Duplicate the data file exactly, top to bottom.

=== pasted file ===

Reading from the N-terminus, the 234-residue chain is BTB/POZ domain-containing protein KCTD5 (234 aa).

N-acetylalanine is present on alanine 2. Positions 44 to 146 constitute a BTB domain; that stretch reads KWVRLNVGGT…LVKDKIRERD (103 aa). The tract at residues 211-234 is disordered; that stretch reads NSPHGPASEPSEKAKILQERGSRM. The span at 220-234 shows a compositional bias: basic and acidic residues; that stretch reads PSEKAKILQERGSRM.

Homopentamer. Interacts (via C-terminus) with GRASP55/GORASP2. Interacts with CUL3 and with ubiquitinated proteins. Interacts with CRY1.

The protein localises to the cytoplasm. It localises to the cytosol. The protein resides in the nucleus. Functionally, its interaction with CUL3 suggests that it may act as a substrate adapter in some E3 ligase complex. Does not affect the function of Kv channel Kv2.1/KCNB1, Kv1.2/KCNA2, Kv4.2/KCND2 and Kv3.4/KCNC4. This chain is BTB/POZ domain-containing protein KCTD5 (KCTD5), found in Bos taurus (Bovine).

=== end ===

Reading from the N-terminus, the 234-residue chain is BTB/POZ domain-containing protein KCTD5 (234 aa).

N-acetylalanine is present on alanine 2. Positions 44 to 146 constitute a BTB domain; that stretch reads KWVRLNVGGT…LVKDKIRERD (103 aa). The tract at residues 211-234 is disordered; that stretch reads NSPHGPASEPSEKAKILQERGSRM. The span at 220-234 shows a compositional bias: basic and acidic residues; that stretch reads PSEKAKILQERGSRM.

Homopentamer. Interacts (via C-terminus) with GRASP55/GORASP2. Interacts with CUL3 and with ubiquitinated proteins. Interacts with CRY1.

The protein localises to the cytoplasm. It localises to the cytosol. The protein resides in the nucleus. Functionally, its interaction with CUL3 suggests that it may act as a substrate adapter in some E3 ligase complex. Does not affect the function of Kv channel Kv2.1/KCNB1, Kv1.2/KCNA2, Kv4.2/KCND2 and Kv3.4/KCNC4. This chain is BTB/POZ domain-containing protein KCTD5 (KCTD5), found in Bos taurus (Bovine).